Counterparties: Passing Abenomics
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The world is questioning the effectiveness of Abenomics — the economic policies advocated by Shinzō Abe, the prime minister of Japan. Abe’s plan to revitalize the country’s sluggish economy seemed to be working, as reflected in the Nikkei which soared to around 15,100 in May from 10,395 in December. That has changed: the Nikkei fell 7% yesterday and is down 20% since its May high, closing at 12,445 Thursday. Swiss hedge fund manager Felix Zulauf said Japan would “cause the next big global crisis”.
The reality is it is probably too soon to tell whether Abenomics is working. The prime minister’s three-pronged plan is certainly ambitious. In order to do “whatever it takes” to hit a 2% inflation target, the Bank of Japan is flooding the markets with money and the government has implemented major fiscal stimulus. Last week, Abe proposed a growth strategy that includes a target to lift per-person income by 40% over 10 years and “a series of deregulated and lightly taxed zones around the country”. Abe has said this is the most important of the three prongs, but The Economist notes that the announcement “left many disappointed by its timidity”.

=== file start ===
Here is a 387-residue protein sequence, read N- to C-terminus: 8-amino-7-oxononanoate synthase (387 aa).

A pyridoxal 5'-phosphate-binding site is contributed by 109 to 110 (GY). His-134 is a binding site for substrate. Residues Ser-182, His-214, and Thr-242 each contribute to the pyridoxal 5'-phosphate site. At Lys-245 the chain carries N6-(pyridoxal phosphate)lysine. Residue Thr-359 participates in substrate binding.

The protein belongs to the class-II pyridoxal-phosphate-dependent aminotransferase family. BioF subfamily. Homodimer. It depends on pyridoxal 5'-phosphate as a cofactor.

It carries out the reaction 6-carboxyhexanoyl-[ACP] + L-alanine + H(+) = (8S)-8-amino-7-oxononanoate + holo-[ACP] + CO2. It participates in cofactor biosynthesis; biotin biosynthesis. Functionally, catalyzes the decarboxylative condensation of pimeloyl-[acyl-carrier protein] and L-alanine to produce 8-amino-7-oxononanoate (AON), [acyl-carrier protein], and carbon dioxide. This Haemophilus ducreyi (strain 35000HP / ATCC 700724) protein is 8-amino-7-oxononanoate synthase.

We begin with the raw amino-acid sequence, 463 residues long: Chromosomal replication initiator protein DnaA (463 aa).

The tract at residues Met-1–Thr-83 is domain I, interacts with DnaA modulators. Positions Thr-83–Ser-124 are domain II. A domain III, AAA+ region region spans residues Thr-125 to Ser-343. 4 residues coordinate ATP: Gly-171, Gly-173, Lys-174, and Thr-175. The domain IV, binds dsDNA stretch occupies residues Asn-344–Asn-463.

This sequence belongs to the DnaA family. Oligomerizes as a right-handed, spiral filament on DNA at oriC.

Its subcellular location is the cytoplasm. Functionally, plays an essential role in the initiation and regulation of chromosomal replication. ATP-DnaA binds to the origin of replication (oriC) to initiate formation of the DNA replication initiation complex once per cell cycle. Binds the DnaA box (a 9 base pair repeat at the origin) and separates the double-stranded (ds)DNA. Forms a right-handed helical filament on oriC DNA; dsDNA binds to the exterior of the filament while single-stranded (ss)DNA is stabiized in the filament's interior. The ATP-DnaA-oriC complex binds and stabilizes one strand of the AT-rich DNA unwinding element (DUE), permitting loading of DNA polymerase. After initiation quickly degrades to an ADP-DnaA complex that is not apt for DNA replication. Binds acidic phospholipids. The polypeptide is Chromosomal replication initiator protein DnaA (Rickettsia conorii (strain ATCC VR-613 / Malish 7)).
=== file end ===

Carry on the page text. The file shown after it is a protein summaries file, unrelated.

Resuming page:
As far as growth goes, David Keohane points out that “it’s hard to escape the effects of demographic determinism.” Japan has an aging population, a very low fertility rate, and Abe has not yet proposed a great solution to fix this.
What Japan does have going for it is low unemployment, although as Noah Smith has pointed out, a lot of that has to do with falling real wages and women opting out of the labor force. But Joseph Stiglitz is still bullish on Japan, noting that “we see that even after two decades of ‘malaise,’ Japan’s performance is far superior to that of the United States” — if you consider a broader range of factors like inequality and life expectancy. The Nikkei is still up almost 20% since the beginning of the year. — Shane Ferro
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